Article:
FullSizeRender(1)It was St. Patrick’s Day, and Snake Oil Caravan was a few songs into a rollicking set when “Black Earl,” my Ludwig Black Galaxy snare I’d lovingly renovated, suddenly went from a throaty snare sound to a delightful steel-shelled timbale tone. Crap. The strap that connects the snares to the strainer had absolutely burst clean through, reducing my snare tone to something better suited to a Cinco de Mayo gig than everyone’s favorite Irish drinkathon.

I admit that I didn’t handle it that well. In fact, I kind of panicked. After the song ended, we got the attention of the sound man who provided the house snare drum… which also happened to have a broken snare drum head. Sigh. Thank you, Mr. Murphy, for reminding me that you’re always one step ahead.

The reality of it, as a drummer, is that things will break, and it will sometimes happen on FullSizeRender(2)stage. This leads to a level of panic that your band mates and audience will absolutely recognize, and as the drummer, you’ve got to make the choice of what you can do.

Control What You Can: Is the problem something you can fix? If yes, then fix it. If not, then don’t. For example, if your crash cymbal boom stand shears off at the knuckle, then you’re likely S.O.L. and you just became a garage rock drummer, wailing on your ride cymbal for the crash. Don’t sweat it – you can still support the music. The point is that if you can’t control it, like having your snares be a distant memory, you need to simply do your job and play the drums. I mean, will the crowd even know?

Don’t Let It Show: For most issues on stage, like a broken cymbal, a torn drum head, or a lack of a cowbell (Nooooo!!!), your audience won’t even be aware anything is missing unless you draw attention to it being gone. So relax and again… do your job.

Learn From It: Every mistake and accident will make you a better performer. Your next gig will have one less scenario Mr. Murphy can lean upon, and that makes you better. So your snare drum broke? Bring a spare for the next show. Your bass drum keeps walking away? Get a gig rug and always bring it. Kept dropping sticks? Buy a stick caddie and get some Gorilla Snot. Keep breaking sticks? Get better sticks.

My drummer friends — if you hit, it will break. Having terrifying stage experiences is part of “earning your stripes,” and I promise that as these things happen to you, you’ll learn to roll with it and gain confidence.

I’ve had cymbals break, crash cymbals fall off stands, sticks break, sticks go flying out of my hands, snare drum heads break, bass drum heads break, bass drum beaters fall off the pedal, drum thrones break (ouch!), tom-tom holders break, monitors go out, lights go out, bass drums, snare drums, hi-hats, and ride cymbals start to walk away, I’ve fallen off the stage, and I’ve even spilled my beer, which is the drummer equivalent to having recess cancelled on a sunny day.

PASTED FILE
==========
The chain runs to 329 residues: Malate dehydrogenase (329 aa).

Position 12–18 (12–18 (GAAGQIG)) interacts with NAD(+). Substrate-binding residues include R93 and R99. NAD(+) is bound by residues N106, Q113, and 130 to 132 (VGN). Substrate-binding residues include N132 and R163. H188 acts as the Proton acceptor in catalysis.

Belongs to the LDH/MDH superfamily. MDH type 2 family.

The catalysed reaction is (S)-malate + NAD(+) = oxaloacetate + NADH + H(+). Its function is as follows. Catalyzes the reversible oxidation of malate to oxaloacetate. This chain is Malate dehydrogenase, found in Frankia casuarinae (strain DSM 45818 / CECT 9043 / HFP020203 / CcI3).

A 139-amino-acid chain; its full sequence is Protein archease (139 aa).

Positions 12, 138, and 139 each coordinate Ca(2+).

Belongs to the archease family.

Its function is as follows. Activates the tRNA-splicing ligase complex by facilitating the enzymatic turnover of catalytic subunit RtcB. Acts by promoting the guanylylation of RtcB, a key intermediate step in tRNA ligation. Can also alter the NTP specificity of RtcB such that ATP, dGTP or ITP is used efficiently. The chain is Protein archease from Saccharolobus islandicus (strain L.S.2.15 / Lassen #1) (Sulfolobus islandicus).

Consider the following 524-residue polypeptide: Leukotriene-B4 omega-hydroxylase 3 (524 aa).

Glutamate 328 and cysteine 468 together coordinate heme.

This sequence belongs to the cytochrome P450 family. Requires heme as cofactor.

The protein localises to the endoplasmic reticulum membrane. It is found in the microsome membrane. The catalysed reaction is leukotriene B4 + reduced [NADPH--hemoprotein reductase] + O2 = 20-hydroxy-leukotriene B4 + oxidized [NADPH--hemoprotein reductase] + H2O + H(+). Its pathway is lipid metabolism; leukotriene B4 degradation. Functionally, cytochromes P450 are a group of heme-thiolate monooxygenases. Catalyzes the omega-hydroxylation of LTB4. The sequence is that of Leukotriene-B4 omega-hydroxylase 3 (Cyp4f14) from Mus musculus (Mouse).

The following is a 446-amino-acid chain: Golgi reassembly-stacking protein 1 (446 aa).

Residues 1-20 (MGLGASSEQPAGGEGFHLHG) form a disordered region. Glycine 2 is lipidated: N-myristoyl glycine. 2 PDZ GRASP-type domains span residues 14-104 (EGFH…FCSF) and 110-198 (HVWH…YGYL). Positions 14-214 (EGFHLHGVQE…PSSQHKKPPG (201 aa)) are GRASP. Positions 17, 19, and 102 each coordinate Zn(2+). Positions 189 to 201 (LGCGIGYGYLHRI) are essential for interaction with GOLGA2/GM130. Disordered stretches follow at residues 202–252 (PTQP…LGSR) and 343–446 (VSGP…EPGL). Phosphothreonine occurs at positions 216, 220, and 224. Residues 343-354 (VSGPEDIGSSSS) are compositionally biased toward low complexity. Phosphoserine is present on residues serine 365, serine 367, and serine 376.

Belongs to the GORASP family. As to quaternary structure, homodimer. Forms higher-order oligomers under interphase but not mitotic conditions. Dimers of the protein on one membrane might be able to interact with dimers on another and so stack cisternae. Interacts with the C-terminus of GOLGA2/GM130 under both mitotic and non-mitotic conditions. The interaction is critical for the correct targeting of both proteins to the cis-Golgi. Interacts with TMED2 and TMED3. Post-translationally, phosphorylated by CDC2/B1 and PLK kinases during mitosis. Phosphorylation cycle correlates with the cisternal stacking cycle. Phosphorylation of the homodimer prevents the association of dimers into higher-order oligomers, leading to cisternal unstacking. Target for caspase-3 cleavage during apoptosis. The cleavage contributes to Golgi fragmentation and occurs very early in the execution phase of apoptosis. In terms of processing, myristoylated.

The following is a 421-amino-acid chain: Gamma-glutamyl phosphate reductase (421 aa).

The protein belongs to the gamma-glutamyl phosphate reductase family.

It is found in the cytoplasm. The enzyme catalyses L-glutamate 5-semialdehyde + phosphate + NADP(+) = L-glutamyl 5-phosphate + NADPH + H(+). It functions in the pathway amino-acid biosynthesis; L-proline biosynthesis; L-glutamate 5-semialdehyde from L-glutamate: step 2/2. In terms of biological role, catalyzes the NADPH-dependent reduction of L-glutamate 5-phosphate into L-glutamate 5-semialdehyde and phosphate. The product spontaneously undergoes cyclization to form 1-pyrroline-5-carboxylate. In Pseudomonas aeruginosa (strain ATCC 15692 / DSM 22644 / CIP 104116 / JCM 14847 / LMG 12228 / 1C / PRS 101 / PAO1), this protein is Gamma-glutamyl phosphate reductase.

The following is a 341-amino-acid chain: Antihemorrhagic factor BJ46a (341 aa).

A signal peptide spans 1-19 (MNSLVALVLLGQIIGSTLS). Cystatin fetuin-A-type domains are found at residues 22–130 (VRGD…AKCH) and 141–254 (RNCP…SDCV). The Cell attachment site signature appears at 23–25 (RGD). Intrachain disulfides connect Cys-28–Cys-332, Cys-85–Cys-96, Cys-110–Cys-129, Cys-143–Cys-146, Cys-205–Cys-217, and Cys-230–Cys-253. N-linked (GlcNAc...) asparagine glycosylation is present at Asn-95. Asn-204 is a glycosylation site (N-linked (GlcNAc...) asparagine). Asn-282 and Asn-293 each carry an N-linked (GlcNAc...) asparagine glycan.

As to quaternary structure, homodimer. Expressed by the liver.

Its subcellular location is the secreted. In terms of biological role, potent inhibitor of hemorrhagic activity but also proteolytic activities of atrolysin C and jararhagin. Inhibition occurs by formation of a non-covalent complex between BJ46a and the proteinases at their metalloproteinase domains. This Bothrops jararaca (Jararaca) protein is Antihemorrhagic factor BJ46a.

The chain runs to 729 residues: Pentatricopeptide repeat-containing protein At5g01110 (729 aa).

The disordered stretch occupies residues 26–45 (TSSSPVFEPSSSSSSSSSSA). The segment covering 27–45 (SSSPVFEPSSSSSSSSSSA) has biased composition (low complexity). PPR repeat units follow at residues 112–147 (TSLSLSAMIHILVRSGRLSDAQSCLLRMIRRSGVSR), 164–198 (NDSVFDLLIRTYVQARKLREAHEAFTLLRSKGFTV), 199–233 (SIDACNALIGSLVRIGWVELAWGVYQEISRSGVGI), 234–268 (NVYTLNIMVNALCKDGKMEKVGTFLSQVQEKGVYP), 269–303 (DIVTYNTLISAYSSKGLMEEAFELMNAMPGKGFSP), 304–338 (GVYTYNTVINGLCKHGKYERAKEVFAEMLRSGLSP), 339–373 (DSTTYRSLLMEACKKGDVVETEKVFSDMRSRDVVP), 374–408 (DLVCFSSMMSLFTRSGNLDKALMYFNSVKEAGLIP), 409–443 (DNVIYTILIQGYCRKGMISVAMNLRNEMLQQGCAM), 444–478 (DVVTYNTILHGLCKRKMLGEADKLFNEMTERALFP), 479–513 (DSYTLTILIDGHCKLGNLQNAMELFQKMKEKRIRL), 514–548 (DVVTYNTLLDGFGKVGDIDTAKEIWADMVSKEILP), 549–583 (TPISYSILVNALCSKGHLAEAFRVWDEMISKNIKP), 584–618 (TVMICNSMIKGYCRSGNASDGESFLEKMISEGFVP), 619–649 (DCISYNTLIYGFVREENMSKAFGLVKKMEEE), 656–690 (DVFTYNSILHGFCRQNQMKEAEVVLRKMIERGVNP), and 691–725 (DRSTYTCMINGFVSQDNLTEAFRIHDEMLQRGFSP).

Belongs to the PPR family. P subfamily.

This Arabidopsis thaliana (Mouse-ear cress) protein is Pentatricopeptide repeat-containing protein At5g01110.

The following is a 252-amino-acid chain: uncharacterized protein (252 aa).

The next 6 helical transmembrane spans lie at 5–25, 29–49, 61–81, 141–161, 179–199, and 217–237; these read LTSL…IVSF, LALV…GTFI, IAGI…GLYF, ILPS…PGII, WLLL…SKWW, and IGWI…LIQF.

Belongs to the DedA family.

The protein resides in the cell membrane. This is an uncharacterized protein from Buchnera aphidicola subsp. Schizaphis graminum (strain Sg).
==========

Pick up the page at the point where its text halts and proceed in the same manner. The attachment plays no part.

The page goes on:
And I’m still here.


Just going for it.

Posted: February 29, 2016 in Uncategorized

There’s something delightfully gratuitous about throwing things like taste and control out the window once in awhile and just going for it.. An exercise in frivolity like this could certainly come at a price if you’re not in the right musical situation, but as a drummer, many of us spend much of our time thinking about supporting the music, playing with dynamics and control, and supporting the groove. And then you look at the smarmy S.O.B. to your left, drinking a beer and going at the neck of his guitar with reckless abandon, demanding the adoration of the crowd as he whips out every trick in the book to cheers.

 And you’re sitting there keeping a steady back beat like a jerk.

 So when the opportunity does arise for you to open your proverbial can of drumming whoop-ass, I think it’s important to do it. Whether it’s an allocated solo, the end of the song, or even just doing your own shtick while practicing, go ahead and impress yourself. Swing for the fences, play too many notes, and see what happens. You may inspire yourself.

 Last fall, I made a bet with a good friend who is also a fantastic guitar player. Adam ripped it up in a great band called Brookfield while I was kicking drums with Griffon in the mid-late 2000s. A few years later, a gentlemanly bet was made over some weight loss goals, and the loser would have to make a video and share it showcasing us covering one of the other’s songs on our respective instrument. I conceded my loss graciously and got to work.

 The result of that bet is this video. A sophomoric and china-cymbal laden exercise in 32nd notes dedicated to my good friend and now skinnier Adam Bilz.



The Value of Vague

Posted: January 10, 2016 in For laughs, Music
Tags: , , , ,

A quick thought, but have you ever read a “musician wanted” ad that slowly crawled into an extremely specific reference to the former band mate?

Like “no drama, especially around work schedule” or “must own good gear and not always need to borrow my pick?”

Yeah, don’t do that. You end up looking like a schmuck. For example…